Adderall can work wonders for someone with ADHD, but for those without, it can create cocaine-like highs and cravings. Dr. Marc Kern says (at the Jezebel link) “Adderall can be a godsend for some with ADHD, it can also in some cases cause mania, hallucinations, paranoia, and “believing things that are not true.” If you scan the comments to the article, you will find plenty of anecdotes about Adderall’s misuse, and plenty of comparisons to cocaine.

With prescription drugs, we may feel a false sense of security, but they are designed with specific medical issues in mind. I don’t take Advil when I don’t have a headache. It’s important to remember the power of prescription drugs to affect our behavior and our health – in both positive ways (for those with prescriptions) and negative ones (for those without).

(If you are concerned that someone you love has been abusing Adderall, please check out our Adderall Drug Test page, where you can purchase a safe and reliable home drug test).

Adderall and Drug Tests: What Drug Adderall Really Comes Up As In A Test

adderall drug testWhen stars fail drug tests, they attract a lot of attention and in most cases, their reputation seems to go down. The same is true of the average person too – nobody looks forward to failing a drug test.

Well, with the rise of prescription drug use and abuse, more and more people are facing a drug test failure.  Someone taking prescription Adderall can take a standard urine test and find out they’re positive!

When taking Adderall, you will come up positive for amphetamines in a test.  Informally known as speed, it was a popular drug especially in the 60s and 70s.  Testing for amphetamines in a urine drug screen is extremely common, and even considered standard.  

Adderall can be detected in your urine for about 2-4 days after use, perhaps longer depending on how much you take.  The Adderall Drug Test we carry has a standard cutoff level of 1,000 ng/mL, which is what is suggested by SAMHSA (the Substance Abuse and Mental Health Services Administration).  As early as 5-10 minutes after use, Adderall will show up positive on a saliva drug test – it stays in your saliva for up to 72 hours.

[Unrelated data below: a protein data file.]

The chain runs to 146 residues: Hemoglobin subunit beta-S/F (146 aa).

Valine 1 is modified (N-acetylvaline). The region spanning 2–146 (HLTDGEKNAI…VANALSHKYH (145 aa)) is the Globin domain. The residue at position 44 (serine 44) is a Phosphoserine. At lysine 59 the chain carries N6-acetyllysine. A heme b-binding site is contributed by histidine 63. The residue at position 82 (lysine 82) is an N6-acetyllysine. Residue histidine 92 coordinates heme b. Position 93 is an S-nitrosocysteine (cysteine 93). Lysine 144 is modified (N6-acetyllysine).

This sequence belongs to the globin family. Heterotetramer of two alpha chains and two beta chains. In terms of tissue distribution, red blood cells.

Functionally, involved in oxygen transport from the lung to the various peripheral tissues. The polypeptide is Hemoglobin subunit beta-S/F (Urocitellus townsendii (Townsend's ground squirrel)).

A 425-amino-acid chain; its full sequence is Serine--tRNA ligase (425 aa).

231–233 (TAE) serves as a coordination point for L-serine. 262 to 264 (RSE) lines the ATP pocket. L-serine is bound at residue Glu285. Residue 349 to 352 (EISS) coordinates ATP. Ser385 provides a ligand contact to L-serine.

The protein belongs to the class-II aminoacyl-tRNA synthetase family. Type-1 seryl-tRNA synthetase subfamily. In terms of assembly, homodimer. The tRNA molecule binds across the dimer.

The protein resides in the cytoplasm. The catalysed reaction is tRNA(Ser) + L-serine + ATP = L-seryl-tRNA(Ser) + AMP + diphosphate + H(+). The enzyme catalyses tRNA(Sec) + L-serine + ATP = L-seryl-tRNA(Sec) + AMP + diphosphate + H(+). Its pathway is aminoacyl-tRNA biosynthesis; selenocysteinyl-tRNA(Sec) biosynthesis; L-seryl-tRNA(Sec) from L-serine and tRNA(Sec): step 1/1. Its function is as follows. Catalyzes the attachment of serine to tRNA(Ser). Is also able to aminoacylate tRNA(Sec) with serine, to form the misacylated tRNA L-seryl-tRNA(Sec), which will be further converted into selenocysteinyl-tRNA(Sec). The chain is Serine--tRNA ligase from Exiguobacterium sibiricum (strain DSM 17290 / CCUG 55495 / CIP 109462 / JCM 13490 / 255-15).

So a drug test for Adderall is not something that should surprise you as you apply to jobs and so forth.  Be aware of this and be sure you have your prescription handy.

Does Xanax Show Up On Drug Tests? The Answer…

xanax drug test
Does Xanax show up on drug tests?

The short answer is:  YES.

And here is why.

Xanax, also known as Alprazolam, is a benzodiazepine.  This is a major category of drugs that includes other “downers” such as Valium and Klonopin.  Benzodiazepines have been around since the 1950s, and they present some significant withdrawal risks.  So for practical reasons it is certainly no surprise that a Xanax Drug Test exists.

If you are on a benzodiazepine of any kind (Klonopin, Xanax, Valium, Ativan, etc.) the Xanax Drug Test will record a positive.  It can detect benzodiazepines in urine 3-7 days after use.

Aside from being picked up on a single strip urine drug test, Xanax and benzodiazepines in general can be tested for in multi drug urine tests.  Our 10 panel iCup test, as well as our 12 strip drug test, detect the presence of benzodiazepines in urine.  The 12 strip test is known as the “construction test” as a gesture to the extent of drug testing that is done on construction sites.

So again, the short answer is – yes, Xanax can be drug tested for.  Look for BZO, the abbreviation of benzodiazepine, or Xanax, or Valium when you are trying to purchase a Xanax Drug Test.  With prescription drug abuse on the rise in the United States, this type of drug test will no doubt become increasingly common.